When you think of what a teenager might like, the first thing that pops into your mind probably isn't history. But for one reason or another, the History Channel was my jam in high school. I loved watching old documentaries about World War II and learning about Rome's dominance of the ancient world. Something about all of the double-crossing and covert operations piqued my interest, which then put me on the hunt for some historical gaming.
World War II shooters were big at the time, but other parts of history were somewhat underrepresented. I liked Age of Empires fine enough, but when Creative Assembly announced Rome: Total War, I couldn't wait to get my hands on it. The wait wasn’t helped by the fact that the History Channel was running the show Decisive Battles, a program that utilized the Rome: Total War engine for battle re-enactments. Talk about being a tease.
With my older self being more engaged with Eastern civilization, then, it should come as no surprise that Total War: Three Kingdoms has been on my radar for quite a while. I love the Romance of the Three Kingdoms story, I'm a big fan of Dynasty Warriors, and I've enjoyed the Total War games for roughly 15 years. Of course I was going to be on this.
While not everything in Three Kingdoms is an improvement to the Total War formula, the game does a great job at catering to both ends of the strategy fan spectrum while providing an absolutely amazing historical setting that is perfect for this genre.
Has it really been three years of Overwatch? I forgot to get an anniversary gift, but there's still time to throw something together last-minute and hope it looks heartfelt. Note to self: burn the receipt.
Blizzard is running Overwatch's third-anniversary event from May 21 through June 10 with festivities ranging from a free full-game trial on PC and consoles, new skins like a wicked Gargoyle Winston, and the return of old seasonal goodies. "Past seasonal brawls are returning to the Arcade and will be rotated daily, including those found in Overwatch Archives – Storm Rising," according to Blizzard.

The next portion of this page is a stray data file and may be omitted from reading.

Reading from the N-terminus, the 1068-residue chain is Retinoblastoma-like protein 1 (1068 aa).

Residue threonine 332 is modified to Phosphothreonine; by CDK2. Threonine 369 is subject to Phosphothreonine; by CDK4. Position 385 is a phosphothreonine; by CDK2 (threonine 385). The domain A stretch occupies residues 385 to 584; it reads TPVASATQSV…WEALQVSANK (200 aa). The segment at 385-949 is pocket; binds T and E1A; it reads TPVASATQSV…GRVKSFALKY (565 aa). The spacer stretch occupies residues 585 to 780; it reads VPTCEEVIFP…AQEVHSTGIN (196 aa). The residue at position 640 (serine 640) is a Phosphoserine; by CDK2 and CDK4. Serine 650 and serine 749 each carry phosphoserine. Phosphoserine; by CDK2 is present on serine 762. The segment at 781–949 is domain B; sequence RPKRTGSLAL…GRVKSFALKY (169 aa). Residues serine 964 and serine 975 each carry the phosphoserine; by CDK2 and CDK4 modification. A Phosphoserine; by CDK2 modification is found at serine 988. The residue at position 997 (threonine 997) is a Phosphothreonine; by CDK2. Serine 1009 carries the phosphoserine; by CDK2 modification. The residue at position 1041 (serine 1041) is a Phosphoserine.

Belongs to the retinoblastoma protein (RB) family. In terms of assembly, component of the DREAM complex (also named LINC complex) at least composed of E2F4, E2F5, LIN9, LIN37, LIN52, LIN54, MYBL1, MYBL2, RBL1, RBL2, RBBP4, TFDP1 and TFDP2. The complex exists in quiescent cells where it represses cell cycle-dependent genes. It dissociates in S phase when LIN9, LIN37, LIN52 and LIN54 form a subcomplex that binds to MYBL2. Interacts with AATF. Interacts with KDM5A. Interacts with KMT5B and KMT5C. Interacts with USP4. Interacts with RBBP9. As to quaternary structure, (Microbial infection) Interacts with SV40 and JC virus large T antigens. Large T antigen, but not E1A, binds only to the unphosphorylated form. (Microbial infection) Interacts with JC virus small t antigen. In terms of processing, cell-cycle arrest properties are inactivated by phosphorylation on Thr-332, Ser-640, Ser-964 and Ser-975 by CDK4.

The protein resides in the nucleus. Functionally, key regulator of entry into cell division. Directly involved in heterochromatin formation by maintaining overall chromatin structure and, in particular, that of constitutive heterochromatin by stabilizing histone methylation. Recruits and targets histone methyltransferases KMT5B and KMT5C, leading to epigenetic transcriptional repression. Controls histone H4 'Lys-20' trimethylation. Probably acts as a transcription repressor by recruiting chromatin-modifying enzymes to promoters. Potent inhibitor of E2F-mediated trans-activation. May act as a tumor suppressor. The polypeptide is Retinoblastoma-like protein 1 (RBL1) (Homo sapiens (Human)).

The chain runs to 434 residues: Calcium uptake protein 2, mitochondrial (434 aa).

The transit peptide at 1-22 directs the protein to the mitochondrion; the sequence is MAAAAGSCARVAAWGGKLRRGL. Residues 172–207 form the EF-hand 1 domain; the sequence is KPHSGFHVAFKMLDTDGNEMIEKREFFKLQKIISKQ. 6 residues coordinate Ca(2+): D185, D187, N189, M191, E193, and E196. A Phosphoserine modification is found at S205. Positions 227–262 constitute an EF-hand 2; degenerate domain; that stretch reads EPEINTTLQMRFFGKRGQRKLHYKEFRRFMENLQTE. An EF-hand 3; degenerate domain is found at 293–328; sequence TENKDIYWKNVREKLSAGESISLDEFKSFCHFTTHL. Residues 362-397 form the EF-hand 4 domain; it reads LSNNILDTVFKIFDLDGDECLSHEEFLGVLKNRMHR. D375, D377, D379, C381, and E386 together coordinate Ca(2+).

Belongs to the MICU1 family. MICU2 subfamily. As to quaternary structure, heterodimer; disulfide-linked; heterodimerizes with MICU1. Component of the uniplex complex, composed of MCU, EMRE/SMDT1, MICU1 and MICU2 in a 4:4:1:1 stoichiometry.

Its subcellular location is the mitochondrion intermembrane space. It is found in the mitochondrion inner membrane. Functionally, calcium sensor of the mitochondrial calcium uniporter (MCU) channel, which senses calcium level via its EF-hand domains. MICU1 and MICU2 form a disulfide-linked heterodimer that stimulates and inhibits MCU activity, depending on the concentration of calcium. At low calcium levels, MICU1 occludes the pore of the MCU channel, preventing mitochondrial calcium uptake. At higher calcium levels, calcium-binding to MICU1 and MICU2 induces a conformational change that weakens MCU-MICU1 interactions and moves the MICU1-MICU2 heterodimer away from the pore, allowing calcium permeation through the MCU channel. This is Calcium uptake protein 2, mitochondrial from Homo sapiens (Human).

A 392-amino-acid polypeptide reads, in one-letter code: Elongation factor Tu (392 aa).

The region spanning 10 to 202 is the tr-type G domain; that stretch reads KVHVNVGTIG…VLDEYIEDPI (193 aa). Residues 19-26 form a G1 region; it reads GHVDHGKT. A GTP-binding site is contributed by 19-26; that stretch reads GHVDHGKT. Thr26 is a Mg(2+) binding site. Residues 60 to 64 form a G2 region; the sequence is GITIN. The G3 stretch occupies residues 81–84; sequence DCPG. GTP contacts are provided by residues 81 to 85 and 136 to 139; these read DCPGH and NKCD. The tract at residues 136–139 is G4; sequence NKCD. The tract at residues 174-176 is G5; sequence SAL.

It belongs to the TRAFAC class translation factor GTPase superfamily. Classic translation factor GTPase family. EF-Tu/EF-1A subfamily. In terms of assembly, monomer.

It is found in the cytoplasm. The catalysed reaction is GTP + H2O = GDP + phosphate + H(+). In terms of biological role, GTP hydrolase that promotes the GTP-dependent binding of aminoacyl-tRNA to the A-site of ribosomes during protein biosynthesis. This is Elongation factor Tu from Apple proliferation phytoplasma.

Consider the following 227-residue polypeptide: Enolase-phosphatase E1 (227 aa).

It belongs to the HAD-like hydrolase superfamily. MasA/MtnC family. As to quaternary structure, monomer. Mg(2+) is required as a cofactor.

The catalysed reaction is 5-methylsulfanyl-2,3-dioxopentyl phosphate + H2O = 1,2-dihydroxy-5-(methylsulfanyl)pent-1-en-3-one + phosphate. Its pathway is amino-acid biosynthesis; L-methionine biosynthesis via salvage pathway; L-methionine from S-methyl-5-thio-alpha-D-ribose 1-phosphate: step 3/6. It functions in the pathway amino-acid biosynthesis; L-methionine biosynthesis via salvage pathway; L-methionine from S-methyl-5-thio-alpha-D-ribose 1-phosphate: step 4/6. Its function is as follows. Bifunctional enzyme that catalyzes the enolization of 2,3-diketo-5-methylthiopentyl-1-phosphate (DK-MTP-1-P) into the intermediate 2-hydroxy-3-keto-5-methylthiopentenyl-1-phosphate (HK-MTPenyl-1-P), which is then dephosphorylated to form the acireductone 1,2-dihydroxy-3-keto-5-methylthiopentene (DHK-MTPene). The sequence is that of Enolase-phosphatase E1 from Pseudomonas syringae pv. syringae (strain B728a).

Even if you're on a hiatus right now, it's worth logging in during that time frame – doing so will earn you a loot box containing a guaranteed Legendary cosmetic item. You might not care, but future you will thank you for making the effort. Unless you unbox something dumb. Then future you will be pissed.
Six new Legendary anniversary skins and three new Epic skins are planned. Here's two of 'em.
I need them both very badly, and I'm convinced I won't put in enough time to earn either.
If you're thinking of giving the free trial a shot, heads up that pre-loading is live on PS4 and Xbox One. While the overarching event spills into June, this trial will only be around from May 21 through May 28. It's not too late to get into Overwatch in 2019. Really, it isn't! You might end up loving it.
That said, I'll live vicariously through all the new players. I've fallen off Overwatch and realistically won't hop back on until the next hero arrives, if not later. I still like it to varying degrees, but I'm struggling to keep up, and it's not a problem unique to this game. I'm in a single-player state of mind.
Japanese developer City Connection has announced that they have plans to release an all-new entry in the classic military-based shmup series Strikers. Tentatively titled Strikers 2020, the new title is planned for release on multiple platforms next year, and may even see release in arcades.
For those less inclined, the series began back in the mid '90s with Psikyo's Strikers 1945, which saw WWII aeroplanes kitted out with anime-style laser cannons to take down wave after wave of increasingly bizarre military installations. Strikers 1945 would eventually be followed by a sequel and a couple of revamps.
The Strikers games still hold up today. They're exciting, intense examples of the genre, and a fresh modern take on the series could prove to be something very special, so here's hoping Strikers 2020 captures the frantic gameplay of its namesake when it blasts back into battle next year.
Back in 2014, little known publisher CI Games (alongside of developer Deck13) put out Lords of the Fallen: a clearly Dark Souls-inspired romp with a viking twist. It resonated with a lot of folks, including Dark Souls publisher Bandai Namco, and naturally, plans for a sequel began. But all is not well in CI Games land (which happens to he Poland).
According to Eurogamer, the US-based Defiant Studios was in, and then out. Defiant Studios was tapped to tackle Lords of the Fallen 2, but CI Games has since taken the project back under their wing (note that they scaled down operations early last year to roughly 30 employees). CI Games says it was because of an "inadequate execution" of a vertical slice of Lords of the Fallen 2, but Defiant Studios predictably does not agree with that assessment.
Defending his honor, Defiant Studios lead David Grijns notes that he stands behind his developers, who have been given "key roles" for games like Just Cause 3, Call of Duty: Advanced Warfare, Far Cry 5, and DmC: Devil May Cry. He avoids breaking legal obligations and stops short after stating that they "categorically disagree with [CI Games'] portrayal" of the studio.
We're now in a weird situation where Deck13 is ready to unleash the cool looking Surge sequel out into the world with Focus Home Interactive (which in itself aped Lords of the Fallen with a sci-fi twist) and CI Games is left with a troublesome project.
Mobile battle title Fire Emblem Heroes is once again returning to last year's theme of holy matrimony for its latest update, bringing forth four new hero variants, all adorned in wedding garb and prepped to take a stroll up the aisle.